'Obama signs secret order to support Syrian rebels'

US officials say order permits CIA to aid rebels in ousting Assad; stops short of arming Syrian opposition with lethal weapons.

By REUTERS
August 2, 2012 03:02
2 minute read.
Purported members of Free Syria Army

Purported members of Free Syria Army_311. (photo credit: Reuters)

 
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WASHINGTON - US President Barack Obama has signed a secret order authorizing US support for rebels seeking to depose Syrian President Bashar Assad and his government, US sources familiar with the matter said.

Obama's order, approved earlier this year and known as an intelligence "finding," broadly permits the CIA and other US agencies to provide support that could help the rebels oust Assad.

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This and other developments signal a shift toward growing, albeit still circumscribed, support for Assad's armed opponents - a shift that intensified following last month's failure of the UN Security Council to agree on tougher sanctions against the Damascus government.

The White House is for now apparently stopping short of giving the rebels lethal weapons, even as some US allies do just that.

But US and European officials have said that there have been noticeable improvements in the coherence and effectiveness of Syrian rebel groups in the past few weeks. That represents a significant change in assessments of the rebels by Western officials, who previously characterized Assad's opponents as a disorganized, almost chaotic, rabble.

Precisely when Obama signed the secret intelligence authorization, an action not previously reported, could not be determined.

The full extent of clandestine support that agencies like the CIA might be providing also is unclear.



White House spokesman Tommy Vietor declined comment.

A US government source acknowledged that under provisions of the presidential finding, the United States was collaborating with a secret command center operated by Turkey and its allies.

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Last week, Reuters reported that, along with Saudi Arabia and Qatar, Turkey had established a secret base near the Syrian border to help direct vital military and communications support to Assad's opponents.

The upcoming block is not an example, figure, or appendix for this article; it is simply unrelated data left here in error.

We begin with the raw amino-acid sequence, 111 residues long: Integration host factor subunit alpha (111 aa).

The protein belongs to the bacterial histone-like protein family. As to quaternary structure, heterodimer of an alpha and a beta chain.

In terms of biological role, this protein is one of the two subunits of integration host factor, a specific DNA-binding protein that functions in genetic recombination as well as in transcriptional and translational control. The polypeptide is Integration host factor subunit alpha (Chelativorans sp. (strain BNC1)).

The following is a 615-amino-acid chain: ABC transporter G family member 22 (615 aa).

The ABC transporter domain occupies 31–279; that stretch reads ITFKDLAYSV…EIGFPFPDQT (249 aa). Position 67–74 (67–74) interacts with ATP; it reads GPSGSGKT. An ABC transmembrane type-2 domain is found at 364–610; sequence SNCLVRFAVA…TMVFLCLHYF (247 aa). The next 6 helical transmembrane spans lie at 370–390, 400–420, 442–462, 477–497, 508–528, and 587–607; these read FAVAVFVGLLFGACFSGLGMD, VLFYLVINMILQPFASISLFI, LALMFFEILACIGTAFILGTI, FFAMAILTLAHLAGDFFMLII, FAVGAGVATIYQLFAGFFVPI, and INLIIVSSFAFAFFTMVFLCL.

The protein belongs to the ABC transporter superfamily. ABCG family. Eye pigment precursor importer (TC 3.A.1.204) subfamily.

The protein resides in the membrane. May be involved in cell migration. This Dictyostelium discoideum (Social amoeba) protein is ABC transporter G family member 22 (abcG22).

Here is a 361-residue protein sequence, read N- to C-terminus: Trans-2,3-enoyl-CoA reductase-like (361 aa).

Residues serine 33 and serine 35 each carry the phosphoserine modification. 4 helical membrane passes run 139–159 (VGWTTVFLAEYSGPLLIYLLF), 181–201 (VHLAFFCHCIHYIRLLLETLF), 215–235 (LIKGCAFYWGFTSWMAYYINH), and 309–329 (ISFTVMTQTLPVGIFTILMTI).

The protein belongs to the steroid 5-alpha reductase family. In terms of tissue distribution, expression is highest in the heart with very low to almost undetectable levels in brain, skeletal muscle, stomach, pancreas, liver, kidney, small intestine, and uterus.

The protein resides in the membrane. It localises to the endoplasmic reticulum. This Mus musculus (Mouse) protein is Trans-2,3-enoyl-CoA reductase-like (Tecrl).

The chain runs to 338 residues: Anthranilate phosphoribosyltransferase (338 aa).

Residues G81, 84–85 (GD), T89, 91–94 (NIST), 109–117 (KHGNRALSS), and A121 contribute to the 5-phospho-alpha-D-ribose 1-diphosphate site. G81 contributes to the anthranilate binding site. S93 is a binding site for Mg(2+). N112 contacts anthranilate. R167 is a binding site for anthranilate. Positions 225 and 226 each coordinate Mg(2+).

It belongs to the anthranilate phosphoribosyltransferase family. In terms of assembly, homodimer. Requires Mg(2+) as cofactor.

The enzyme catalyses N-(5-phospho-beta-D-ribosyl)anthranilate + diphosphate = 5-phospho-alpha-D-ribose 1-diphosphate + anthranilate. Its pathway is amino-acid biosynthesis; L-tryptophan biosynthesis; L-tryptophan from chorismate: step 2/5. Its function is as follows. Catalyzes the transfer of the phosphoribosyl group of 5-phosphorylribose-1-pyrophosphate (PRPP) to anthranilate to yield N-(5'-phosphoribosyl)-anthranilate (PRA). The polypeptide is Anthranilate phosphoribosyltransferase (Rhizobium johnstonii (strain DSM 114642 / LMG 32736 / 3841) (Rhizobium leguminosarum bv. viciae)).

This "nerve center" is in Adana, a city in southern Turkey about 60 miles (100 km) from the Syrian border, which is also home to Incirlik, a US air base where US military and intelligence agencies maintain a substantial presence.

Turkey's moderate Islamist government has been demanding Assad's departure with growing vehemence. Turkish authorities are said by current and former US government officials to be increasingly involved in providing Syrian rebels with training and possibly equipment.

European government sources said wealthy families in Saudi Arabia and Qatar were providing significant financing to the rebels. Senior officials of the Saudi and Qatari governments have publicly called for Assad's departure.

On Tuesday, NBC News reported that the Free Syrian Army had obtained nearly two dozen surface-to-air missiles, weapons that could be used against Assad's helicopters and fixed-wing aircraft. Syrian government armed forces have employed such air power more extensively in recent days.

NBC said the shoulder-fired missiles, also known as MANPADs, had been delivered to the rebels via Turkey.

On Wednesday, however, Bassam al-Dada, a political adviser to the Free Syrian Army, denied the NBC report, telling the Arabic-language TV network Al-Arabiya that the group had "not obtained any such weapons at all." US government sources said they could not confirm the MANPADs deliveries, but could not rule them out either.

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